The men were being shepherded into rows of ten by a middle-aged soldier with a square face, a short black beard and a sternly disapproving expression. He was resplendent in the uniform of the London Trained Bands, a white doublet with sleeves and upper hose slashed to reveal the red lining beneath, and a round, polished helmet.
Over two hundred yards away stood the butts, turfed earthen mounds six feet high. Here men eligible for service were supposed to practise every Sunday. Squinting, I made out a straw dummy, dressed in tatters of clothing, fixed there, a battered helmet on its head and a crude French fleur-de-lys painted on the front. I realized this was another View of Arms, that more city men were having their skills tested to select those who would be sent to the armies converging on the coast or to the King's ships. I was glad that, as a hunchback of forty-three, I was exempt from military service.
A plump little man on a fine grey mare watched the men shuffling into place. The horse, draped in City of London livery, wore a metal face plate with holes for its eyes that made its head resemble a skull. The rider wore half-armour, his arms and upper body encased in polished steel, a peacock feather in his wide black cap stirring in the breeze. I recognized Edmund Carver, one of the city's senior aldermen; I had won a case for him in court two years before. He looked uneasy in his armour, shifting awkwardly on his horse. He was a decent enough fellow, from the Mercers' Guild, whose main interest I remembered as fine dining. Beside him stood two more soldiers in Trained Bands uniform, one holding a long brass trumpet and the other a halberd. Nearby a clerk in a black doublet stood, a portable desk with a sheaf of papers set on it slung round his neck.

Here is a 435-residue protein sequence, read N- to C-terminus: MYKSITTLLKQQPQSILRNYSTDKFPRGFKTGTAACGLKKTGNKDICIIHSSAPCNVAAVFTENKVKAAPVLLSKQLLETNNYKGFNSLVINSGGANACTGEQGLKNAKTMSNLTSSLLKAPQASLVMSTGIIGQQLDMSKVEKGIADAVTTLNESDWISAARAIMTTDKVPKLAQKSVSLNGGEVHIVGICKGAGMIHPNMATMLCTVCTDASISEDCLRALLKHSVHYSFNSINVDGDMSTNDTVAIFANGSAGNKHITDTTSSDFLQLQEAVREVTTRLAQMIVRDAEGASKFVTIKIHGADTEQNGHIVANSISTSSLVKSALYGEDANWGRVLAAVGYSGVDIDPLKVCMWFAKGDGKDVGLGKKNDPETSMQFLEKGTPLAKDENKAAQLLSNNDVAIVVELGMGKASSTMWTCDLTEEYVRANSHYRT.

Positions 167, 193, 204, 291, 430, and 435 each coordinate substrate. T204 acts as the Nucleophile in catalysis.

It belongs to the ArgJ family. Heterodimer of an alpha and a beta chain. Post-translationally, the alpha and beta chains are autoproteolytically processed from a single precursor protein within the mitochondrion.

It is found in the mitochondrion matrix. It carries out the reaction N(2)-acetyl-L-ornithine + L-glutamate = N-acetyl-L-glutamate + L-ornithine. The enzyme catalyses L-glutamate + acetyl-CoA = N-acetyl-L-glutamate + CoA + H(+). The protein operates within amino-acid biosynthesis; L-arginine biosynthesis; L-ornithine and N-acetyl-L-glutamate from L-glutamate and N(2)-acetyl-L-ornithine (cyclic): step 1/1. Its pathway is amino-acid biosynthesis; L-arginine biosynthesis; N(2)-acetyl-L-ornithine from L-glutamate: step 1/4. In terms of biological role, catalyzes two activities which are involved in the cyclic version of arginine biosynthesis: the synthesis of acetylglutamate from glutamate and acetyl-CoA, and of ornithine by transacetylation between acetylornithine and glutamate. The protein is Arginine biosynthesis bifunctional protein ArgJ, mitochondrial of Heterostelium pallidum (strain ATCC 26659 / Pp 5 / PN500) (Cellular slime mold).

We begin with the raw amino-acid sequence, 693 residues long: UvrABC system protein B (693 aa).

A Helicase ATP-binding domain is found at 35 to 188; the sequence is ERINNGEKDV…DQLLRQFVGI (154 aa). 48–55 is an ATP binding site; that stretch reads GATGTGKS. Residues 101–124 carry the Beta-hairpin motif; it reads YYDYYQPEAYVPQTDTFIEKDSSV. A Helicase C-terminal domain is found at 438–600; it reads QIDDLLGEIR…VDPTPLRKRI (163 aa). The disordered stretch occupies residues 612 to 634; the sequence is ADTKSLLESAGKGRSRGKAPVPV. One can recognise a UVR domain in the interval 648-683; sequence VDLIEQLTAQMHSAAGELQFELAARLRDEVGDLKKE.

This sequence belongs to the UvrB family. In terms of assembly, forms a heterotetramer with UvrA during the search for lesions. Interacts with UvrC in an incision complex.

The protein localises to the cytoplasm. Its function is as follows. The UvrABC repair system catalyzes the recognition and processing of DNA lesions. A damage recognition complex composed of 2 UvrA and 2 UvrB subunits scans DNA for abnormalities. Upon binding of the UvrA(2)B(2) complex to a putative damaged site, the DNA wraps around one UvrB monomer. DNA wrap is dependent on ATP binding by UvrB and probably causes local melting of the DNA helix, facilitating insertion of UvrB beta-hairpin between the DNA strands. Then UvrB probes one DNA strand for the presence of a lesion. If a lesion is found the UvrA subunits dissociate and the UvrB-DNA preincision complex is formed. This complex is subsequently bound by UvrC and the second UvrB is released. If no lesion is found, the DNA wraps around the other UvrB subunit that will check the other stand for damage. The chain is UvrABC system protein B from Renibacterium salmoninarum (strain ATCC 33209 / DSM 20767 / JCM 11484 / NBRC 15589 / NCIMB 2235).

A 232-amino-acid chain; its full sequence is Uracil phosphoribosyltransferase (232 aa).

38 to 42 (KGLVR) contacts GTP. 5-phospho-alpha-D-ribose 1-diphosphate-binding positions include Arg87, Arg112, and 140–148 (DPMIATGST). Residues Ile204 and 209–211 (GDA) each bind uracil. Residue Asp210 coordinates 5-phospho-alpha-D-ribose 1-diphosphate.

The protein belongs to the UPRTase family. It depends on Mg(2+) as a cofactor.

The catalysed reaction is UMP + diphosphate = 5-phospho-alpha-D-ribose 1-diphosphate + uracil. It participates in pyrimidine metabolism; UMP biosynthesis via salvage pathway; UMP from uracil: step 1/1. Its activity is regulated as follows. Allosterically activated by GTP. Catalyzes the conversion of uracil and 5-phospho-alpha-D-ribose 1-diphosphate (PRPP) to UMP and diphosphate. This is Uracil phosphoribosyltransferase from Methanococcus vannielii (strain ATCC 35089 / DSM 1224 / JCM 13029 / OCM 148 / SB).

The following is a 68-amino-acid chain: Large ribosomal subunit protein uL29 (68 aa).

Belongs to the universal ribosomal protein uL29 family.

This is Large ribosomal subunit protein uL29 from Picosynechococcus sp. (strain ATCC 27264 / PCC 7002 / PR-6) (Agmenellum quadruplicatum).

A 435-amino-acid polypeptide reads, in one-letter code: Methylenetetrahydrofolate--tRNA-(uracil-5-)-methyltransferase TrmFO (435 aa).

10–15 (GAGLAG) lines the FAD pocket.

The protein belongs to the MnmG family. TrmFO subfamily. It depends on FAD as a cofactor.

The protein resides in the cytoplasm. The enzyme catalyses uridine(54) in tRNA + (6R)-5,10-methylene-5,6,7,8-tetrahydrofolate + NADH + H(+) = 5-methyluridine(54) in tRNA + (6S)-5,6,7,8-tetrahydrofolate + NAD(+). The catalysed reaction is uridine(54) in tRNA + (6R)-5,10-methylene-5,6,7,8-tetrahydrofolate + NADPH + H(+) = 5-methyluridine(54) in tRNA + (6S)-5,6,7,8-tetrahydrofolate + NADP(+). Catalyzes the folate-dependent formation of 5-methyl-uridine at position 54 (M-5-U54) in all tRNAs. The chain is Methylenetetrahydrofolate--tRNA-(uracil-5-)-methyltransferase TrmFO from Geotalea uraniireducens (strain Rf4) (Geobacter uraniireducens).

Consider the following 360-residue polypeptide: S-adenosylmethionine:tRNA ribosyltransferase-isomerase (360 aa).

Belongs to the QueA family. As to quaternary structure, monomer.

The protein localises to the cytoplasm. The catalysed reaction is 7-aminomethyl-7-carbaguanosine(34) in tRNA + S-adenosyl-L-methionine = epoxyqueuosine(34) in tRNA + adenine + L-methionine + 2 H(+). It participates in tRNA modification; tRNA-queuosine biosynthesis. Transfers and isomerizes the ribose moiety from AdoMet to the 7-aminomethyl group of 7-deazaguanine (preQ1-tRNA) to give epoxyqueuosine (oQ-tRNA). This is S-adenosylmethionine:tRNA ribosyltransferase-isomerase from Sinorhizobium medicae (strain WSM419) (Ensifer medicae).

The soldier with the halberd laid down his weapon and picked up half a dozen leather arrowbags. He ran along the front row of recruits, spilling out a line of arrows on the ground. The soldier in charge was still casting sharp, appraising eyes over the men. I guessed he was a professional officer, such as I had encountered on the King's Great Progress to York four years before. He was probably working with the Trained Bands now, a corps of volunteer soldiers set up in London a few years ago who practised soldiers' craft at week's end.